Stats including pie chart about half way down the page on this link. The article explains other factors to consider including genetic modification of crops, transportation methods, water used, packaging and so on.

For those wanting to cut emissions you could even try some home brews. Toast Ale for example has a home brew club so you can follow the recipe and give it a try, making ale using surplus bread! 

Mike Berners-Lee, eco consultant who wrote the book ‘There is no Planet B’ is an expert on carbon emissions. He works with many companies around the world and authored several books on the impact of human kind on the planet. (See a review of his book in the link above).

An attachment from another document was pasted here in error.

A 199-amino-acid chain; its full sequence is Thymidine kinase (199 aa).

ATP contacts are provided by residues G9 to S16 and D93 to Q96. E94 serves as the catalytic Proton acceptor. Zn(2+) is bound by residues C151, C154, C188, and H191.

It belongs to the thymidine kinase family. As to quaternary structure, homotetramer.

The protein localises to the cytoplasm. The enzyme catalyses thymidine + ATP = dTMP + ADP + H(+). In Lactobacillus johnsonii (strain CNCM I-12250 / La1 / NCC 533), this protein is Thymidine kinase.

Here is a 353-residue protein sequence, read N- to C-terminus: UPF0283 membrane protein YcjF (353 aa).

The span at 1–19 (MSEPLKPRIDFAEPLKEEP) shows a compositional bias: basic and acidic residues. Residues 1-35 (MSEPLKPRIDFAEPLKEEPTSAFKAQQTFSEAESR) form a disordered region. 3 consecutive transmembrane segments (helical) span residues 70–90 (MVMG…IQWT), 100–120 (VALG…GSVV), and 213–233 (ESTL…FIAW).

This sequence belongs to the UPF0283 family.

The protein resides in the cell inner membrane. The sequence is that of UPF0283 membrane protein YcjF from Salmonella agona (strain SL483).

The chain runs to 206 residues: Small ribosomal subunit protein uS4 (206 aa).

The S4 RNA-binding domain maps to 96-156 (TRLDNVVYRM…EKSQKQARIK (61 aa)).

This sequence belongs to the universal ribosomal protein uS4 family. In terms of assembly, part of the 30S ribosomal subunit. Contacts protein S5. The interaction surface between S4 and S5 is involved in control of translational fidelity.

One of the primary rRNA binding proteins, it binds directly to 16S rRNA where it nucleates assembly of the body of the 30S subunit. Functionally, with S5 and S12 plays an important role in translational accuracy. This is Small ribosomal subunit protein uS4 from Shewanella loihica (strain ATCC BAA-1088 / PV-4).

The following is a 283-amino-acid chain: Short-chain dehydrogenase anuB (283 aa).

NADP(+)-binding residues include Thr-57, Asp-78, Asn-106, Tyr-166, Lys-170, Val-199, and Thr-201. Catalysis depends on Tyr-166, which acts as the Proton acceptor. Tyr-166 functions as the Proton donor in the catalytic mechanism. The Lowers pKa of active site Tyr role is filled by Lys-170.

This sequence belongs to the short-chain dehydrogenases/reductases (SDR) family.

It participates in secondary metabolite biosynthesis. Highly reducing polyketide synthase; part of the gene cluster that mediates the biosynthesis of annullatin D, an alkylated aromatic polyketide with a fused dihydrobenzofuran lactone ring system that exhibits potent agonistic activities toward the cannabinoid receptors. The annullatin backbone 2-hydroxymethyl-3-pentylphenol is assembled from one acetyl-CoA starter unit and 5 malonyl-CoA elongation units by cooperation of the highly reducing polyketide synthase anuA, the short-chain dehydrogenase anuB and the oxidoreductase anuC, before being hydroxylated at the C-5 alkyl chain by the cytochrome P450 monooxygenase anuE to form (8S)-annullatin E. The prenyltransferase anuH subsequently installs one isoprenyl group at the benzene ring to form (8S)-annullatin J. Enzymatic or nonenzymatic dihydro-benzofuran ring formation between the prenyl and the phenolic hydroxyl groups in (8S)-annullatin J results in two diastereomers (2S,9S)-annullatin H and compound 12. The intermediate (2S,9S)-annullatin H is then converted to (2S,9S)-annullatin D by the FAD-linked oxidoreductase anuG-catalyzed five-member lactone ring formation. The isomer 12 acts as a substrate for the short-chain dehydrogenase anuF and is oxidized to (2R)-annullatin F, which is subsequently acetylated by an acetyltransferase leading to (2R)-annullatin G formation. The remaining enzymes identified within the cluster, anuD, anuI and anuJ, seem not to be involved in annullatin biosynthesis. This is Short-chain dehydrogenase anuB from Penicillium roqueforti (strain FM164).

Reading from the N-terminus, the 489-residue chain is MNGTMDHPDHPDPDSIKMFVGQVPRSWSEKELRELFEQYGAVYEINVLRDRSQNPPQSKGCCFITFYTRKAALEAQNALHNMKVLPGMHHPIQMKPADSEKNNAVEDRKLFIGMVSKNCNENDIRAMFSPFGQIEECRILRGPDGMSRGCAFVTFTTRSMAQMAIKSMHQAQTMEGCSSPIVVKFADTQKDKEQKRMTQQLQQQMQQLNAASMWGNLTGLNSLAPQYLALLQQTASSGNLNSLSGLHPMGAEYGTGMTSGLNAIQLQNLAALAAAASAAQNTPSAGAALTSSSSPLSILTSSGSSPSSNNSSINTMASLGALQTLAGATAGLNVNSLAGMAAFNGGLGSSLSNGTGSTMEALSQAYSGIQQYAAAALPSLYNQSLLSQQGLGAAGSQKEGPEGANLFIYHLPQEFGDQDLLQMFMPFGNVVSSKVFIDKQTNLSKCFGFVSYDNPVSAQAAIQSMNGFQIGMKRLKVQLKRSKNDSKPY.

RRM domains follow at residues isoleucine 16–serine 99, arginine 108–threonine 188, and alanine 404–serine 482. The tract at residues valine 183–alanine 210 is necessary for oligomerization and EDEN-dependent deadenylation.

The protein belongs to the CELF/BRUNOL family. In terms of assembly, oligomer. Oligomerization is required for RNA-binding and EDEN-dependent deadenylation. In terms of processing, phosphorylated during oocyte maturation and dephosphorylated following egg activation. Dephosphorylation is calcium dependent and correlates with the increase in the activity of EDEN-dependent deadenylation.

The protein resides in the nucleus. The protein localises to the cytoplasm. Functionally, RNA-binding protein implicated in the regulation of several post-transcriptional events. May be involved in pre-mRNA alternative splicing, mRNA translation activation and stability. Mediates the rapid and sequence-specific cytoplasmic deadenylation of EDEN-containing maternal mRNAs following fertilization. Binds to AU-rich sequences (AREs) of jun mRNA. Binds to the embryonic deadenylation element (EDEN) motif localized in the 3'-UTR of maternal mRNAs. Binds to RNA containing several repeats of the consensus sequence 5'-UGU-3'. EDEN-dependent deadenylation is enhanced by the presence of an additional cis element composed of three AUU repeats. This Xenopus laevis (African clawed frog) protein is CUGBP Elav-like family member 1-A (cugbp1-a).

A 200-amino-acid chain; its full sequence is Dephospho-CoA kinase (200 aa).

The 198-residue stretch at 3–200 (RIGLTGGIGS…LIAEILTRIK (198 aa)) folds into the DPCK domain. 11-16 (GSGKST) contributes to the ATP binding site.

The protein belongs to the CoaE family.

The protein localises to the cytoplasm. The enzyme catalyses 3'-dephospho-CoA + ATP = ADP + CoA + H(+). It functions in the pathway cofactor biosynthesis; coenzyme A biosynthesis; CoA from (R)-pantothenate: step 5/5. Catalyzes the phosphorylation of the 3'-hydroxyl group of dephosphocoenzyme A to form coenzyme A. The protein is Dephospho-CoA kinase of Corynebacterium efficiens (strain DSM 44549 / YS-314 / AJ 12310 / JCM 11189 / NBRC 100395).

A few more links for you

🍷 If your taste buds have been wetted then why not check out this list of 15 eco drinks & where to buy them, including a rum made from banana skins & a beer using Cornflakes, Rice Pops & Coco Pops!!

🍷 Check out this grading system for eco booze created by the Ethical Consumer Organisation. Toast (the beer product mentioned above) came high up in the list.

🍷 If you've got the nibbles. why not check out this handy guide on which foods have lower carbon footprint (think seasonal & local).

🍷 Finally, drink your way through the sustainable wines of Great Britain. Hick!